Childline workers in Aberdeen are urging children and young people not to “suffer in silence” over the festive period – as they prepare for an increase in calls.
Following the strain of lockdown, the service is expecting to be contacted for support as issues arise over Christmas.
As well as loneliness and isolation, workers say that home isn’t always the safest place for children who won’t be able to seek sanctuary at school.
Manager of the Aberdeen base, Leanne Ferries, said this year has been one of the busiest.
“This year has been really busy. A lot of support was reduced, especially with schools being shut.
“We have definitely seen an increase in calls, especially from people who are feeling isolated and lonely.
“I think there will be a spike in calls over Christmas – especially with it getting darker earlier and this contributing to a mood dip.”
Key worker status of parents adding to loneliness among young people
Although young people are spending more time on Zoom, not being able to see friends and family in person is having an impact and causing increased feelings of loneliness.
“It is good to reach out and speak to us – even if its just if they’re feeling lonely. It can make all the difference,” Ms Ferries said.
But the service also noted that with schools closed and more alcohol being consumed, home isn’t always the best place for children to be over Christmas.
Another common theme for young people reaching out was a fear of putting a strain on the NHS as key workers battle the pandemic but the service has been assuring children that they are not a burden for needing help and they should reach out.
Don’t believe all you see online, counsellors urge teens
With online connectivity posing many benefits during lockdown, Ms Ferries said that the potential dangers of being online all the time were sometimes overlooked.
As well as an increase in people struggling with negative body image, the service has concerns about online grooming and cyber bulling.
Ms Ferries added: “We’ve also been contacted by people really struggling with their mental health, eating disorders, low self-esteem and body image.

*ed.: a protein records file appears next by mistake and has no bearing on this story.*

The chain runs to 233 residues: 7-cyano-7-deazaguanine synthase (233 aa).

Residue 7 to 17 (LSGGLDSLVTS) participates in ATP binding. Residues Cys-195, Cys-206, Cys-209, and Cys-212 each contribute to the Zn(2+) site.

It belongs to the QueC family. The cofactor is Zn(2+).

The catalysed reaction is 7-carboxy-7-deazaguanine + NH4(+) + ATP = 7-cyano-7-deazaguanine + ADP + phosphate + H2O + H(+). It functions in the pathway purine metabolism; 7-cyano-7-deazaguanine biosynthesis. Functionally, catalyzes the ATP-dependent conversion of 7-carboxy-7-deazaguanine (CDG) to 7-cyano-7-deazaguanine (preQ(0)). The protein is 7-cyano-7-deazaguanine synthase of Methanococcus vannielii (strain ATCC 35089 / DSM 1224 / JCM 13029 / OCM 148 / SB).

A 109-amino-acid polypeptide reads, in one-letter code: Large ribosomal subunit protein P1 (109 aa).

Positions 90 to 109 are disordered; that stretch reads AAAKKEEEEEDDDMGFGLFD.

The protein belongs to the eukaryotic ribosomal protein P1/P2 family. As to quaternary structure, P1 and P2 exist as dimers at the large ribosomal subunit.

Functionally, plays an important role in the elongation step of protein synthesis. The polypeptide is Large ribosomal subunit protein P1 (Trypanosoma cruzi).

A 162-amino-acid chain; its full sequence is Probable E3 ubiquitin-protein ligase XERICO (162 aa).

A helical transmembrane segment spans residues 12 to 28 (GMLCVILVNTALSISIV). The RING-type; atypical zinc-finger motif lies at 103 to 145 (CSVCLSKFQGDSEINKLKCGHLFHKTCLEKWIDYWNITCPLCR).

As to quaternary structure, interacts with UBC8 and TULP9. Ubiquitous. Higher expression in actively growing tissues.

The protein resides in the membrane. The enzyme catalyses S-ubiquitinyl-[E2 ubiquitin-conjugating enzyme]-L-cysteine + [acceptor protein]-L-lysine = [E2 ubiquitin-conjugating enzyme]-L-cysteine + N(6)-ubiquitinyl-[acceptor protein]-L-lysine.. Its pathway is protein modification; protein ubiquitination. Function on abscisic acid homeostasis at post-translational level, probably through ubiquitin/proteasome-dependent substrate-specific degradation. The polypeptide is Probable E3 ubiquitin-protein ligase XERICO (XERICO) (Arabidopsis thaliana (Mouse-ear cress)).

“They are constantly comparing themselves to other people online – the online world isn’t a real reflection of real life. There is a distorted image of how people look and that can result in a negative body image.”
Laura Appleton decided to volunteer with the service after becoming a mum as she wanted to make a difference to children’s lives.
Feelings of loneliness and isolation “valid”
She described the phone and internet service as a “lifeline” for many children.
“In my personal experience loneliness has been a factor in a number of calls during lockdown,” she said.
“Everything changed suddenly. Children were seeing relatives less and had parents who are key workers.
“We try and encourage them to talk to someone, an adult or a friend. Some feel like they’re the only ones who feel that way but they are not alone.”
As well as this, many children in blended families were unable to see a parent for months and this had a big impact on them.
Ms Appleton warned that isolation can also make it easier for a young person to be taken advantage of, and urged parents and carers to be vigilant and keep talking to their children.
Childline offers online chat for anyone who doesn’t have access to a phone or is afraid someone will hear them.
Ms Appleton added: “These feelings people have are real and they need to be acknowledged.
“Many are told ‘don’t worry about it, it’ll get better’ – these feelings of isolation and loneliness are valid.
“It doesn’t matter if someone else has it worse than you – you are allowed to be sad, angry and upset.”
Childine can be contacted on 0800 1111 or via an online chat between 7.30am and 3.30am every day.
Aberdeen team answers 165,000 calls in 15 years
Childine marked its 15th anniversary in Aberdeen last year.
Since opening in 2004, 165,000 calls from children and young people have been answered by counsellors about issues including bullying, mental health, isolation, family and relationships.
When the country went into lockdown in March, Childline volunteers were given key worker status so they could continue to provide support.
Since restrictive measures were first introduced almost 2,500 counselling sessions have been delivered with children in Scotland regarding loneliness and low self-esteem, among other mental and emotional health issues.
To find out more about volunteering with Childline Aberdeen or to sign up for an upcoming volunteer info meeting, visit: https://bit.ly/3lHcbjN.